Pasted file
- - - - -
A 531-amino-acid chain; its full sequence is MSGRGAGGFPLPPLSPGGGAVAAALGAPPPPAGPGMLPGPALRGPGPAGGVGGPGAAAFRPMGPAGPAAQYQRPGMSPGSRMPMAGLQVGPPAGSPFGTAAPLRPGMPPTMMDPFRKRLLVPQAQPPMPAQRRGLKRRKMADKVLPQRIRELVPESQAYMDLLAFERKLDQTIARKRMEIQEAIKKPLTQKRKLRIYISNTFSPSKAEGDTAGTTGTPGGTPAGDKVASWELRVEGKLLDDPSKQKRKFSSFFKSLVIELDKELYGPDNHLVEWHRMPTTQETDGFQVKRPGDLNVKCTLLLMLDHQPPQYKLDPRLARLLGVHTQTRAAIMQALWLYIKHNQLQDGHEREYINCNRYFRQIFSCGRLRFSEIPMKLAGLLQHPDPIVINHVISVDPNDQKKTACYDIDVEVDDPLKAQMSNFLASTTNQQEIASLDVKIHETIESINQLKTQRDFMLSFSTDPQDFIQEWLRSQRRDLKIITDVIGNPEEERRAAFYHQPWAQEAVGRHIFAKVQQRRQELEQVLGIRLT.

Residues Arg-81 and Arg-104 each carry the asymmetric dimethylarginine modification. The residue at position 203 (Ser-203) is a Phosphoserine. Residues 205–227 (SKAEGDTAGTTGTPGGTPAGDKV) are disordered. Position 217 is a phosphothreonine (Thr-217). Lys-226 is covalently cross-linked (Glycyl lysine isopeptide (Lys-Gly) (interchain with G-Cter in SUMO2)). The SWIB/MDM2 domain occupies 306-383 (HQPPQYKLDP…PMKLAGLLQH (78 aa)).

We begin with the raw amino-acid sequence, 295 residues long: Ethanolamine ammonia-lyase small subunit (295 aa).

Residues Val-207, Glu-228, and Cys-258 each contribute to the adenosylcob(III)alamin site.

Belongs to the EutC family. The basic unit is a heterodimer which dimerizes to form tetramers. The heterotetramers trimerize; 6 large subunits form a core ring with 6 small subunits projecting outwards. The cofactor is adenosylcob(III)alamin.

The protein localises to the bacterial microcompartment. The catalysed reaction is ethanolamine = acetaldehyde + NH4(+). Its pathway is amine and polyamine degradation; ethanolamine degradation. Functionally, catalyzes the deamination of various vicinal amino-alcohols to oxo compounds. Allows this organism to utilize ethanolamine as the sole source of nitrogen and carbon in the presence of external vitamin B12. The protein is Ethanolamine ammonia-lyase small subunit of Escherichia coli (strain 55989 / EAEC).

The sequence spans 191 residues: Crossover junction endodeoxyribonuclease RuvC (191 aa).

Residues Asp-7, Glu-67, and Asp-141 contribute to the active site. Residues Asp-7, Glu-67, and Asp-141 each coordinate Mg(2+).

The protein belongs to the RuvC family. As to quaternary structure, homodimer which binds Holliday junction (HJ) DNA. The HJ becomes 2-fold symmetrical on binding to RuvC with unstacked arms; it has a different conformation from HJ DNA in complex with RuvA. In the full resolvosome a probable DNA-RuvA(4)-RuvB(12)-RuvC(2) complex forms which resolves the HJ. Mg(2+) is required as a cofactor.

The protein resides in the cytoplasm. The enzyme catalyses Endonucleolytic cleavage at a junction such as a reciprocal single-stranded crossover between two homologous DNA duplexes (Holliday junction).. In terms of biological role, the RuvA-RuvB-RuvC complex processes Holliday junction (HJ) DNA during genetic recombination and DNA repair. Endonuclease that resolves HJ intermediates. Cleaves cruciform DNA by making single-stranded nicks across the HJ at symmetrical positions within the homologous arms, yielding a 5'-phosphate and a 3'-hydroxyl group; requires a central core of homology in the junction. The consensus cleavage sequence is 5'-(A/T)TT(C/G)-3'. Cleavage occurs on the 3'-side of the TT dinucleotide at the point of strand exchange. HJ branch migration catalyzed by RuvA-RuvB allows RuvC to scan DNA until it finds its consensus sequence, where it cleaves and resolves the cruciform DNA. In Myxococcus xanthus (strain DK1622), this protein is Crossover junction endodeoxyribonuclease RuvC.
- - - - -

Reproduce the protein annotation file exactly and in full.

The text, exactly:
A 531-amino-acid chain; its full sequence is MSGRGAGGFPLPPLSPGGGAVAAALGAPPPPAGPGMLPGPALRGPGPAGGVGGPGAAAFRPMGPAGPAAQYQRPGMSPGSRMPMAGLQVGPPAGSPFGTAAPLRPGMPPTMMDPFRKRLLVPQAQPPMPAQRRGLKRRKMADKVLPQRIRELVPESQAYMDLLAFERKLDQTIARKRMEIQEAIKKPLTQKRKLRIYISNTFSPSKAEGDTAGTTGTPGGTPAGDKVASWELRVEGKLLDDPSKQKRKFSSFFKSLVIELDKELYGPDNHLVEWHRMPTTQETDGFQVKRPGDLNVKCTLLLMLDHQPPQYKLDPRLARLLGVHTQTRAAIMQALWLYIKHNQLQDGHEREYINCNRYFRQIFSCGRLRFSEIPMKLAGLLQHPDPIVINHVISVDPNDQKKTACYDIDVEVDDPLKAQMSNFLASTTNQQEIASLDVKIHETIESINQLKTQRDFMLSFSTDPQDFIQEWLRSQRRDLKIITDVIGNPEEERRAAFYHQPWAQEAVGRHIFAKVQQRRQELEQVLGIRLT.

Residues Arg-81 and Arg-104 each carry the asymmetric dimethylarginine modification. The residue at position 203 (Ser-203) is a Phosphoserine. Residues 205–227 (SKAEGDTAGTTGTPGGTPAGDKV) are disordered. Position 217 is a phosphothreonine (Thr-217). Lys-226 is covalently cross-linked (Glycyl lysine isopeptide (Lys-Gly) (interchain with G-Cter in SUMO2)). The SWIB/MDM2 domain occupies 306-383 (HQPPQYKLDP…PMKLAGLLQH (78 aa)).

We begin with the raw amino-acid sequence, 295 residues long: Ethanolamine ammonia-lyase small subunit (295 aa).

Residues Val-207, Glu-228, and Cys-258 each contribute to the adenosylcob(III)alamin site.

Belongs to the EutC family. The basic unit is a heterodimer which dimerizes to form tetramers. The heterotetramers trimerize; 6 large subunits form a core ring with 6 small subunits projecting outwards. The cofactor is adenosylcob(III)alamin.

The protein localises to the bacterial microcompartment. The catalysed reaction is ethanolamine = acetaldehyde + NH4(+). Its pathway is amine and polyamine degradation; ethanolamine degradation. Functionally, catalyzes the deamination of various vicinal amino-alcohols to oxo compounds. Allows this organism to utilize ethanolamine as the sole source of nitrogen and carbon in the presence of external vitamin B12. The protein is Ethanolamine ammonia-lyase small subunit of Escherichia coli (strain 55989 / EAEC).

The sequence spans 191 residues: Crossover junction endodeoxyribonuclease RuvC (191 aa).

Residues Asp-7, Glu-67, and Asp-141 contribute to the active site. Residues Asp-7, Glu-67, and Asp-141 each coordinate Mg(2+).

The protein belongs to the RuvC family. As to quaternary structure, homodimer which binds Holliday junction (HJ) DNA. The HJ becomes 2-fold symmetrical on binding to RuvC with unstacked arms; it has a different conformation from HJ DNA in complex with RuvA. In the full resolvosome a probable DNA-RuvA(4)-RuvB(12)-RuvC(2) complex forms which resolves the HJ. Mg(2+) is required as a cofactor.

The protein resides in the cytoplasm. The enzyme catalyses Endonucleolytic cleavage at a junction such as a reciprocal single-stranded crossover between two homologous DNA duplexes (Holliday junction).. In terms of biological role, the RuvA-RuvB-RuvC complex processes Holliday junction (HJ) DNA during genetic recombination and DNA repair. Endonuclease that resolves HJ intermediates. Cleaves cruciform DNA by making single-stranded nicks across the HJ at symmetrical positions within the homologous arms, yielding a 5'-phosphate and a 3'-hydroxyl group; requires a central core of homology in the junction. The consensus cleavage sequence is 5'-(A/T)TT(C/G)-3'. Cleavage occurs on the 3'-side of the TT dinucleotide at the point of strand exchange. HJ branch migration catalyzed by RuvA-RuvB allows RuvC to scan DNA until it finds its consensus sequence, where it cleaves and resolves the cruciform DNA. In Myxococcus xanthus (strain DK1622), this protein is Crossover junction endodeoxyribonuclease RuvC.